If you live in Los Angeles, you have Vin Scully. If you live here in Cincinnati, you have Marty Brennaman. And if you grew up when I did in Western New York, you had Van Miller.
The legendary Voice of the Buffalo Bills died last Friday at the age of 87 and while I only talked to him a few times, he had a profound impact on my life and career.
When I was a kid, Van Miller was everywhere. He not only called Bills’ games on the radio, but he was also the voice of the NBA’s Buffalo Braves (now the Los Angeles Clippers), the primary sports anchor on the local CBS-TV affiliate, and the host of a televised high school quiz show called “It’s Academic.”
(I actually joined my high school quiz bowl team in hopes of meeting him, but we didn’t advance to the TV round. There apparently weren’t enough sports questions for me to make a significant contribution.)
Van was outstanding at all of those jobs, but you could tell that he loved doing play-by-play of live sporting events the most. It’s one of the reasons why that became my dream job for as long as I can remember.
Like any great play-by-play announcer, Van provided a detailed and accurate description of the game, but what made him one of the all-time greats was his enthusiasm and flair for the dramatic.
Check out his call of “The Comeback” – Buffalo’s record-setting rally from a 32-point deficit to beat Houston 41-38 in the 1992 NFL playoffs.
I get chills every time I hear him say, “It is bedlam! It is pandemonium! It is fandemonium! It is…(slight pause) fantastic.
NFL Films loved using Van Miller’s calls. Here’s what the late Steve Sabol, former president of NFL Films, once told the Buffalo News:
“We have an expression called ‘deliver the moment,” Sabol said. “The ability to rise to the occasion when something great is happening, to deliver the moment that may be engraved in fans’ memories and their ears and eyes forever. You could see a great Bills play and you knew you were going to get something from Van that would match and complement and enhance whatever we were going to do with the music and the picture and the story. Van was like having an Academy Award-winning supporting actor always ready to deliver that moment when you needed it.”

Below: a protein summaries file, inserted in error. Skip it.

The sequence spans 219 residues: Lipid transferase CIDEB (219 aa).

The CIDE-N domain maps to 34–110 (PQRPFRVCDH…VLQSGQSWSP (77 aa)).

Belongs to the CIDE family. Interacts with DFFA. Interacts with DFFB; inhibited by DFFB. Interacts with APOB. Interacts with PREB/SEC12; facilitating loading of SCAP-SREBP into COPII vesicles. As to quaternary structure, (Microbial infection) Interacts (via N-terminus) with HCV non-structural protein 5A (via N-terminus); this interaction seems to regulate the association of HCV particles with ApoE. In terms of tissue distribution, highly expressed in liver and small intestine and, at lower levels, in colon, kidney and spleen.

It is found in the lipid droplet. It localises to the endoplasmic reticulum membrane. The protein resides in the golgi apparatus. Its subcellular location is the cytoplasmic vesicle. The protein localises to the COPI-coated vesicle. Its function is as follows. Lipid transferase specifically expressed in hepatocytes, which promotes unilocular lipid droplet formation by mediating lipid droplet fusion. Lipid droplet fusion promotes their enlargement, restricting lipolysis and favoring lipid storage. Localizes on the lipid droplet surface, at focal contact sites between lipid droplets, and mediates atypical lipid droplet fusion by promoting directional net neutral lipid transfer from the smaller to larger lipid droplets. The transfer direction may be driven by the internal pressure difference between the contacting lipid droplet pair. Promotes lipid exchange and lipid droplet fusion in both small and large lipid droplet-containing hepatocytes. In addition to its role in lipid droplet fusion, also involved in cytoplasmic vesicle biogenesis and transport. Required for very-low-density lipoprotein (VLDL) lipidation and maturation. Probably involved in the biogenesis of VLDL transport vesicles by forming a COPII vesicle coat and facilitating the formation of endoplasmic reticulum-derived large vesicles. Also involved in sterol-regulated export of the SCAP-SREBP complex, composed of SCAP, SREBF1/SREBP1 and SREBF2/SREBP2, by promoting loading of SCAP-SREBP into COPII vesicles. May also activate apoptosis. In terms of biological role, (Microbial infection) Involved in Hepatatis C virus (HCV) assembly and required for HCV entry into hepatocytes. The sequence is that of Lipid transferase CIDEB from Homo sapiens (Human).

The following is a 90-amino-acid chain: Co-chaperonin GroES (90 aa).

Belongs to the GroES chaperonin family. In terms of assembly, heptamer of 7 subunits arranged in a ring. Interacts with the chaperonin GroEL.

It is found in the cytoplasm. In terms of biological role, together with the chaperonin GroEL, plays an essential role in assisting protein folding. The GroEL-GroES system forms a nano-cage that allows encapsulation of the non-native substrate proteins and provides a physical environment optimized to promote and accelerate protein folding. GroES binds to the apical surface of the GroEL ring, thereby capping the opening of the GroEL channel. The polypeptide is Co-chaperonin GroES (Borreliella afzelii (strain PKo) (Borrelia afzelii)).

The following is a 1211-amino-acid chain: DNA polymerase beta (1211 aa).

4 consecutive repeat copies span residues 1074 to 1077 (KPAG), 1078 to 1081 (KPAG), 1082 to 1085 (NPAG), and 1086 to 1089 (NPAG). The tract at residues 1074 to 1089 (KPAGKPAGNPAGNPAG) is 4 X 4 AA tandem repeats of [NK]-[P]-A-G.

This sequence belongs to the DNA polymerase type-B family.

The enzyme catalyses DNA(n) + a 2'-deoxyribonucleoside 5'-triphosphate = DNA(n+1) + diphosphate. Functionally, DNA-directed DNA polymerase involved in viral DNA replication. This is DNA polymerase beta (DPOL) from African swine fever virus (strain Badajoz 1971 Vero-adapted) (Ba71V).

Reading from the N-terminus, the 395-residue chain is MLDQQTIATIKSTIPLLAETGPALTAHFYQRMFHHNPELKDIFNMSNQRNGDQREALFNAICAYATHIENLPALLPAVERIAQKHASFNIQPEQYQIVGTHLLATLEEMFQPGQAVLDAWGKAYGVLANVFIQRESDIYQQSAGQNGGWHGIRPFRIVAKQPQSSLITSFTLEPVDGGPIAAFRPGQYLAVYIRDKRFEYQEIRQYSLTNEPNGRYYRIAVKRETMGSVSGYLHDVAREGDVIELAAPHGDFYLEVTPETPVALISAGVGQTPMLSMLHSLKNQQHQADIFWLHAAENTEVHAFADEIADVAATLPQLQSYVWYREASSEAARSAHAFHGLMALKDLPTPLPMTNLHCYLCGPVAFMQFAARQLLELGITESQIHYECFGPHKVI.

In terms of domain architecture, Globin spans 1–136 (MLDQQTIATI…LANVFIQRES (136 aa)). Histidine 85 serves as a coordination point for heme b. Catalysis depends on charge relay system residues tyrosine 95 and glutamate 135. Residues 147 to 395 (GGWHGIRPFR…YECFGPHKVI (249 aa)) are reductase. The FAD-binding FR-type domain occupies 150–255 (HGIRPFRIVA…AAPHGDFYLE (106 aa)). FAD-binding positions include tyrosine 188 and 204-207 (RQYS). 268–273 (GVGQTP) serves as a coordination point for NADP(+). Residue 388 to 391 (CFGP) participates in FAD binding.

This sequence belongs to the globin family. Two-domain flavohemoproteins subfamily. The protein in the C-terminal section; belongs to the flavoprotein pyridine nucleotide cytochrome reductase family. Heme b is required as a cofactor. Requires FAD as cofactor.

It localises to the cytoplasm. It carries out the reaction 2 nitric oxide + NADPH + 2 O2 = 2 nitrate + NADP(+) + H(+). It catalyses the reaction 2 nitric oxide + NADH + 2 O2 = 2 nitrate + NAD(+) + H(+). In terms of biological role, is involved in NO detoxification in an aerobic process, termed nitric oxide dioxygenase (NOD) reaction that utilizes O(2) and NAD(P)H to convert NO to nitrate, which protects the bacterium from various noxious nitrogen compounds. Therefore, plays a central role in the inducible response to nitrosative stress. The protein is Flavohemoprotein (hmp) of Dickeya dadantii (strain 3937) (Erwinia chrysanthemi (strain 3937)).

Van was also hysterically funny without being snarky. His humor wasn’t mean-spirited – it was more of a gentle nudge than a shot to the ribs.
I have never consciously attempted to sound like another announcer, but when I listen to old clips of Van, I realize that my style and many of the expressions that I use were heavily influenced by listening to him.
During Buffalo’s run of four straight trips to the Super Bowl, I covered many of their games for WTVH-TV in Syracuse. I introduced myself to Van in the press box and got a big kick out of the full-length fur coat that he wore in the booth when the weather turned nasty in Buffalo (usually about mid-September). But I never had a long conversation with him during those seasons.
Two years ago when the Bengals played in Buffalo, I finally had the opportunity to tell Van how much I admired his work and that he was one of the biggest reasons why I pursued a career in sports broadcasting. He was delighted to hear that I grew up near Jamestown – not far from his childhood home in Dunkirk. When I asked if he would pose for a picture, Van suggested that we take two – one serious photo and one where we pretend to fight.
The Bengals return to Buffalo this year on October 18th. I’m saddened that Van won’t be there. If not for him, I might not be there either.
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